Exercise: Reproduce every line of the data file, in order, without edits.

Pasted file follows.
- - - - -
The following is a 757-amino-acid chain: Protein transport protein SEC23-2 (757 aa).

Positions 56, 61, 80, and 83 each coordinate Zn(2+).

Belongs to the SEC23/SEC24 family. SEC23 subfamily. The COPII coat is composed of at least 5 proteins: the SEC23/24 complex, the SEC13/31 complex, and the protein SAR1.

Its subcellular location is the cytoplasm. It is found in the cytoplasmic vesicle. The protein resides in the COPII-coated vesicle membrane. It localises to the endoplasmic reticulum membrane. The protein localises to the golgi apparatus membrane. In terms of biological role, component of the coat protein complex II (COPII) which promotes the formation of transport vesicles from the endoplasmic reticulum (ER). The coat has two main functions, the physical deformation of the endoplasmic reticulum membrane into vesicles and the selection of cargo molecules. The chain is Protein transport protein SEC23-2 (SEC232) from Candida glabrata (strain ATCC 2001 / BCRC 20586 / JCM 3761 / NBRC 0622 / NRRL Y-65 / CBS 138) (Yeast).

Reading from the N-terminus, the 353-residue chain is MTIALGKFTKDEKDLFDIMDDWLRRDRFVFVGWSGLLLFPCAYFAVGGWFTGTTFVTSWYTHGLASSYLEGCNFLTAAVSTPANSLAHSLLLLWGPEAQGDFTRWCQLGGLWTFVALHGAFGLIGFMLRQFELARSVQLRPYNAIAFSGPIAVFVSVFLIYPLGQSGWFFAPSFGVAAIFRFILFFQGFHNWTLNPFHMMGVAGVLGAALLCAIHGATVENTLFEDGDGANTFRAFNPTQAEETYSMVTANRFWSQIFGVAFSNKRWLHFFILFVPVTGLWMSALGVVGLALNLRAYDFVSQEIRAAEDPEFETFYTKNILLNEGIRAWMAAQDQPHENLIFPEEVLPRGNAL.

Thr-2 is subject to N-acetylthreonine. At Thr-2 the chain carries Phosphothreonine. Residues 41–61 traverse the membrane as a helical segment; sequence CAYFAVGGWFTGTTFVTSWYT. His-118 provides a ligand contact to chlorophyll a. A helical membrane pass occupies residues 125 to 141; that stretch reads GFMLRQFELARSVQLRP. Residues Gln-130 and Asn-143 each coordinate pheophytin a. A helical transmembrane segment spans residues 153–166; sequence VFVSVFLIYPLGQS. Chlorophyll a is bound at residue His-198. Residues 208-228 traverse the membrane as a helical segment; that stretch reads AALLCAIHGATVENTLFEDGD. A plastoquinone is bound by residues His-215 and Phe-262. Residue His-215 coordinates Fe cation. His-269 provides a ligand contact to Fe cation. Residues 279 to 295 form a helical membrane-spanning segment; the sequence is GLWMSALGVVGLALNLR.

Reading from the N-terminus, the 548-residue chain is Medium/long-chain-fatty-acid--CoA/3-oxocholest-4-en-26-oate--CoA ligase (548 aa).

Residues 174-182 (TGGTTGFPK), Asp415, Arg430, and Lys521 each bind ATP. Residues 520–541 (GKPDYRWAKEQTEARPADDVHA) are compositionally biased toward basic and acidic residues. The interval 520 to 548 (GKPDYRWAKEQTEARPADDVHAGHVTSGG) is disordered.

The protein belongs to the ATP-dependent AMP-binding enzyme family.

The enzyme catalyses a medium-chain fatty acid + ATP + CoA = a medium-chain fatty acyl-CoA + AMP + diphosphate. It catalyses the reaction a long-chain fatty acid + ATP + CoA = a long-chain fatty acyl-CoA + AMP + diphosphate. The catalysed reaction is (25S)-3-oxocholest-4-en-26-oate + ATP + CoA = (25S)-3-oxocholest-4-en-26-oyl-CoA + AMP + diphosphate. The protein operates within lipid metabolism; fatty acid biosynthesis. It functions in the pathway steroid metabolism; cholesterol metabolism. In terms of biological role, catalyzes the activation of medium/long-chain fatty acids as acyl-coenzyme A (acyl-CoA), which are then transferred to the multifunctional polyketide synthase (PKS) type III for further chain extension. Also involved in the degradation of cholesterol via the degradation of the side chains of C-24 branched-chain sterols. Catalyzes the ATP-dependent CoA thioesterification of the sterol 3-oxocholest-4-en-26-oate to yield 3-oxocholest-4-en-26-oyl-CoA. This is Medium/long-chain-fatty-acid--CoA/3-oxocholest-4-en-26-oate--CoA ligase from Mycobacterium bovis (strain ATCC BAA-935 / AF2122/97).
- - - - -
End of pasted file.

The following is a 757-amino-acid chain: Protein transport protein SEC23-2 (757 aa).

Positions 56, 61, 80, and 83 each coordinate Zn(2+).

Belongs to the SEC23/SEC24 family. SEC23 subfamily. The COPII coat is composed of at least 5 proteins: the SEC23/24 complex, the SEC13/31 complex, and the protein SAR1.

Its subcellular location is the cytoplasm. It is found in the cytoplasmic vesicle. The protein resides in the COPII-coated vesicle membrane. It localises to the endoplasmic reticulum membrane. The protein localises to the golgi apparatus membrane. In terms of biological role, component of the coat protein complex II (COPII) which promotes the formation of transport vesicles from the endoplasmic reticulum (ER). The coat has two main functions, the physical deformation of the endoplasmic reticulum membrane into vesicles and the selection of cargo molecules. The chain is Protein transport protein SEC23-2 (SEC232) from Candida glabrata (strain ATCC 2001 / BCRC 20586 / JCM 3761 / NBRC 0622 / NRRL Y-65 / CBS 138) (Yeast).

Reading from the N-terminus, the 353-residue chain is MTIALGKFTKDEKDLFDIMDDWLRRDRFVFVGWSGLLLFPCAYFAVGGWFTGTTFVTSWYTHGLASSYLEGCNFLTAAVSTPANSLAHSLLLLWGPEAQGDFTRWCQLGGLWTFVALHGAFGLIGFMLRQFELARSVQLRPYNAIAFSGPIAVFVSVFLIYPLGQSGWFFAPSFGVAAIFRFILFFQGFHNWTLNPFHMMGVAGVLGAALLCAIHGATVENTLFEDGDGANTFRAFNPTQAEETYSMVTANRFWSQIFGVAFSNKRWLHFFILFVPVTGLWMSALGVVGLALNLRAYDFVSQEIRAAEDPEFETFYTKNILLNEGIRAWMAAQDQPHENLIFPEEVLPRGNAL.

Thr-2 is subject to N-acetylthreonine. At Thr-2 the chain carries Phosphothreonine. Residues 41–61 traverse the membrane as a helical segment; sequence CAYFAVGGWFTGTTFVTSWYT. His-118 provides a ligand contact to chlorophyll a. A helical membrane pass occupies residues 125 to 141; that stretch reads GFMLRQFELARSVQLRP. Residues Gln-130 and Asn-143 each coordinate pheophytin a. A helical transmembrane segment spans residues 153–166; sequence VFVSVFLIYPLGQS. Chlorophyll a is bound at residue His-198. Residues 208-228 traverse the membrane as a helical segment; that stretch reads AALLCAIHGATVENTLFEDGD. A plastoquinone is bound by residues His-215 and Phe-262. Residue His-215 coordinates Fe cation. His-269 provides a ligand contact to Fe cation. Residues 279 to 295 form a helical membrane-spanning segment; the sequence is GLWMSALGVVGLALNLR.

Reading from the N-terminus, the 548-residue chain is Medium/long-chain-fatty-acid--CoA/3-oxocholest-4-en-26-oate--CoA ligase (548 aa).

Residues 174-182 (TGGTTGFPK), Asp415, Arg430, and Lys521 each bind ATP. Residues 520–541 (GKPDYRWAKEQTEARPADDVHA) are compositionally biased toward basic and acidic residues. The interval 520 to 548 (GKPDYRWAKEQTEARPADDVHAGHVTSGG) is disordered.

The protein belongs to the ATP-dependent AMP-binding enzyme family.

The enzyme catalyses a medium-chain fatty acid + ATP + CoA = a medium-chain fatty acyl-CoA + AMP + diphosphate. It catalyses the reaction a long-chain fatty acid + ATP + CoA = a long-chain fatty acyl-CoA + AMP + diphosphate. The catalysed reaction is (25S)-3-oxocholest-4-en-26-oate + ATP + CoA = (25S)-3-oxocholest-4-en-26-oyl-CoA + AMP + diphosphate. The protein operates within lipid metabolism; fatty acid biosynthesis. It functions in the pathway steroid metabolism; cholesterol metabolism. In terms of biological role, catalyzes the activation of medium/long-chain fatty acids as acyl-coenzyme A (acyl-CoA), which are then transferred to the multifunctional polyketide synthase (PKS) type III for further chain extension. Also involved in the degradation of cholesterol via the degradation of the side chains of C-24 branched-chain sterols. Catalyzes the ATP-dependent CoA thioesterification of the sterol 3-oxocholest-4-en-26-oate to yield 3-oxocholest-4-en-26-oyl-CoA. This is Medium/long-chain-fatty-acid--CoA/3-oxocholest-4-en-26-oate--CoA ligase from Mycobacterium bovis (strain ATCC BAA-935 / AF2122/97).